U.S. Statement at the Third Trade Policy Review of Qatar 

Statement by the United States at the Third Trade Policy Review of Qatar 

David F. Bisbee, Chargé d’affaires, a.i.
Permanent Mission of the United States to the World Trade Organization  

April 6, 2021
As Delivered

Thank you, Madam Chair. The United States is pleased to welcome H.E. Mr. Ali bin Ahmed Al Kuwar, Minister of Commerce and Industry, and the rest of the delegation from Qatar to the third Trade Policy Review (TPR) of Qatar.  We welcome the Secretariat and Government Reports and appreciate the opportunity to gain a clearer sense of the changes to Qatar’s trade and investment policies since its last review in 2014.

Qatar is an important economic partner of the United States, and we look forward to increased engagement on trade issues.  While Qatar has reason to be pleased with the results of its efforts to date, the United States would like to highlight several areas that we believe need greater attention and a focus on swift resolution.

In particular, Qatar has yet to notify to the appropriate WTO Committee regarding a 2019 regulation establishing onerous shelf-life, fat content and other requirements for dairy products, despite requests from the United States and several other WTO Members to do so.  The United States and several other WTO Members have also repeatedly requested that Qatar explain the objective of this regulation, provide a science-based explanation of how the requirements achieve its objectives, and work with trading partners to develop a solution that addresses the current restrictions to trade.

The United States remains disappointed that Qatar continues to require authentication of Certificates of Origin and Commercial Invoices at Embassies and/or Consulates prior to importation into Qatar.  The United States has continuously questioned the necessity of any such requirements, since we cannot see any trade purpose such requirements serve.  We would like to understand the trade purpose this practice serves, particularly in light of Qatar’s obligations under the WTO Trade Facilitation Agreement.  We also note that Qatar has yet to provide updates on its import, export and transit requirements, to the WTO Secretariat, the deadline for which was February 2017.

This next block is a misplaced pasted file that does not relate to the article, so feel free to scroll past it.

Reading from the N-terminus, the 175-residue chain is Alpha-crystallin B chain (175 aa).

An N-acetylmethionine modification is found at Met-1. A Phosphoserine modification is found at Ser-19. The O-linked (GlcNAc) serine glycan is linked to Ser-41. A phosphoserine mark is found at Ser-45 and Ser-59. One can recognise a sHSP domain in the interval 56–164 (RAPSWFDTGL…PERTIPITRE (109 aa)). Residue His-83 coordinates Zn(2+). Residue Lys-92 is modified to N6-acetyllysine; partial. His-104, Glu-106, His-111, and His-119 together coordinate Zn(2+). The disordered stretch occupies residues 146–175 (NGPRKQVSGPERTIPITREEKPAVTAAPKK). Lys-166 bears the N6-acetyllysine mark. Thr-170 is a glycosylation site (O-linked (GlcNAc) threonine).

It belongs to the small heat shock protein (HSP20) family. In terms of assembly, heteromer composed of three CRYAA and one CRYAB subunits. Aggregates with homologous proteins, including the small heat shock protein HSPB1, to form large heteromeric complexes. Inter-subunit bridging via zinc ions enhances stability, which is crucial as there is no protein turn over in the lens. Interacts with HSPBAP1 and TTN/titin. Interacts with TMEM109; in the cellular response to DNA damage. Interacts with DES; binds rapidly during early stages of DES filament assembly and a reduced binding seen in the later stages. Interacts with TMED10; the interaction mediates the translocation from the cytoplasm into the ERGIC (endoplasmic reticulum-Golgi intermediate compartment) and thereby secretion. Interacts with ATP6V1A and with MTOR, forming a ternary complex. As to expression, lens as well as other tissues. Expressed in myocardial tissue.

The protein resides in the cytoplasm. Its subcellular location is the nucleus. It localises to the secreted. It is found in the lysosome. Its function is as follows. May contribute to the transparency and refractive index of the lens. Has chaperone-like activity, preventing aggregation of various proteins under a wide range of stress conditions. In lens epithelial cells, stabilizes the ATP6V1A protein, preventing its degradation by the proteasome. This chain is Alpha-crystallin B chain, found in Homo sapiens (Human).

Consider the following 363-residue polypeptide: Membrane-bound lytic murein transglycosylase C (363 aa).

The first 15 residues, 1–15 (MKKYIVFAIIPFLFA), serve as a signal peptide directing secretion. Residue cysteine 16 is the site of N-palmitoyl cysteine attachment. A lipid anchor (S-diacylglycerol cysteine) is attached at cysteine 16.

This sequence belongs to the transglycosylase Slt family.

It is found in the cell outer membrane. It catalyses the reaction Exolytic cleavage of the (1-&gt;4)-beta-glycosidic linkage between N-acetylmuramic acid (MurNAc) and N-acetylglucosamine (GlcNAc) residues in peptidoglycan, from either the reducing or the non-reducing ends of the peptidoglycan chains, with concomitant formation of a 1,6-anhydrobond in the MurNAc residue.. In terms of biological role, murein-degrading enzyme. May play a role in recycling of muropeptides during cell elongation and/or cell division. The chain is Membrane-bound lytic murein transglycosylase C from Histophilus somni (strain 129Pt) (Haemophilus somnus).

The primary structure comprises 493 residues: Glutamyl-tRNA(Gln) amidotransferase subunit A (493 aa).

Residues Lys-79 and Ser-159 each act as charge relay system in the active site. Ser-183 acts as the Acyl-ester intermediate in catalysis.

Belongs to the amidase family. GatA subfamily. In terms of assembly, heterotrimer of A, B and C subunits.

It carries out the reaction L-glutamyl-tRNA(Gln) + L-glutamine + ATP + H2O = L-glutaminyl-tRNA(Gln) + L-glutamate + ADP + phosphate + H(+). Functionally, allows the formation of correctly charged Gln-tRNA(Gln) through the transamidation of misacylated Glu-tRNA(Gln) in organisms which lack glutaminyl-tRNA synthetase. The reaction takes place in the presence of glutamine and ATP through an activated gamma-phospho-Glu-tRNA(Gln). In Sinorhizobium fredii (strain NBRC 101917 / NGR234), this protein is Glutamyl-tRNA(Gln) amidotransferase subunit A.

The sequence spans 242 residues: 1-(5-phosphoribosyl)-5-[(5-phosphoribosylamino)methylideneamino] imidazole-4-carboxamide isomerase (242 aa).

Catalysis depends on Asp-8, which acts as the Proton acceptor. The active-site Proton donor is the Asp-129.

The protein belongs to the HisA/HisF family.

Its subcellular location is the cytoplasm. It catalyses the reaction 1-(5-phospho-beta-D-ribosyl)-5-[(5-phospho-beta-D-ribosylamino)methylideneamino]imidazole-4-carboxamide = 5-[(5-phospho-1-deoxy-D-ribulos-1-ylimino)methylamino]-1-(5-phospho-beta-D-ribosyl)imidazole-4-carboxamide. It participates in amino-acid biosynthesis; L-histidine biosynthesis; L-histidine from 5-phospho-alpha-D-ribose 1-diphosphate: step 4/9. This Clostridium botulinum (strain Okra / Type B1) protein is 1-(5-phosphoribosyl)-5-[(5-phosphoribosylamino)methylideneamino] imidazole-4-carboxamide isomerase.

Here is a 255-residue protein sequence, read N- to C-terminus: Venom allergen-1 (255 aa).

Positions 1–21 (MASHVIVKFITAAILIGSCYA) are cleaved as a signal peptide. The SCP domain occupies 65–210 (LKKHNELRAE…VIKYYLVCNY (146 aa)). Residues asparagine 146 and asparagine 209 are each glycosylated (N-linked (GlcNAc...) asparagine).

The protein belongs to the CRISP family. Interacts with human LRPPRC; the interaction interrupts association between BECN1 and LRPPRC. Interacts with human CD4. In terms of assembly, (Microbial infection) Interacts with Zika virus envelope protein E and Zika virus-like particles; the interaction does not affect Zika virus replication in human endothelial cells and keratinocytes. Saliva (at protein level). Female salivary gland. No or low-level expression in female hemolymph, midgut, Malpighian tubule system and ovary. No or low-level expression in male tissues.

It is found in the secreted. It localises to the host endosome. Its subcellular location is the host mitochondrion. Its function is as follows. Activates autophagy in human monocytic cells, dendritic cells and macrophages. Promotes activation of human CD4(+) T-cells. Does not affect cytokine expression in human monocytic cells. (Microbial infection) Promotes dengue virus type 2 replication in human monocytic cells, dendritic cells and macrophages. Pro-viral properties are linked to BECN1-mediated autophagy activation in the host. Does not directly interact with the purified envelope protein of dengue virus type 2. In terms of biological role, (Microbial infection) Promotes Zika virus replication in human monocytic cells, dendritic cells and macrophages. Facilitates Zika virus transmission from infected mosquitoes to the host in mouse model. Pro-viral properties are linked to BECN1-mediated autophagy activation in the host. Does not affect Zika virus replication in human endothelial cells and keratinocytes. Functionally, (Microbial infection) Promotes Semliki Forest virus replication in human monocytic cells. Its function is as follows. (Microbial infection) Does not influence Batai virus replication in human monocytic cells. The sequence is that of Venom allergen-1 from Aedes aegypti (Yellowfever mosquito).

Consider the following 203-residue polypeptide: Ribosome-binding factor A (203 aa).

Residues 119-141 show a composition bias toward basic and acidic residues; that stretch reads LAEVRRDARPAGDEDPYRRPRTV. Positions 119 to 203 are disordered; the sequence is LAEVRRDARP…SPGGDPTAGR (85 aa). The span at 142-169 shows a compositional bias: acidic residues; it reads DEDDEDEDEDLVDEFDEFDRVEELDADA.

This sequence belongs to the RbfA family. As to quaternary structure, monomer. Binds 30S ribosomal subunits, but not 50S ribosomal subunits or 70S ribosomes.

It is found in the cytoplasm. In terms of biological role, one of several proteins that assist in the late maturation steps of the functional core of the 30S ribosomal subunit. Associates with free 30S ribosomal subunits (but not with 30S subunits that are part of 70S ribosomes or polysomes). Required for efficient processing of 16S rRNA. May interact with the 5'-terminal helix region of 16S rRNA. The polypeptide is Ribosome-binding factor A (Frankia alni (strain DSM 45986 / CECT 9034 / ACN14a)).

The United States understands that Qatar is currently considering revisions to the excise tax on beverages.  We and other WTO Members have raised concerns in several fora about the implementation of this tax, and we have asked for an opportunity to consult with Qatar on necessary revisions, including switching to a graduated tax based on sugar content, ensuring that the tax covers all beverages in which the total sugar content – from either natural and/or added sugars – exceeds a minimum threshold, exempting low-calorie beverages and those with no added sugars, and ensuring that there is no discrimination between energy drinks and other beverages that have similar amounts of sugar.

The United States has also raised questions in a few other areas, including the transparency in the Qatari Quality Mark, ensuring recognition of exporting countries’ health certificates to ensure food safety, proper notification of certain government programs under the Agreement on Subsidies and Countervailing Measures, the process and benefits of obtaining a copyright registration certificate, and how debt issuances are used by local State-Owned Enterprises.

In addition, as a wealthy nation, we call on Qatar to no longer seek special and differential treatment in current and future WTO negotiations.  By taking this step, Qatar would make a significant contribution to ensuring that the WTO remains a viable forum for meaningful trade negotiations.

Qatar is a valued trading partner of the United States, and we hope that Qatar will find this review to be useful in its reform efforts.  We thank the Government of Qatar in advance for its efforts to respond to our questions and concerns, and we plan to review its responses carefully and to request clarifications as necessary over the next two days.

Thank you.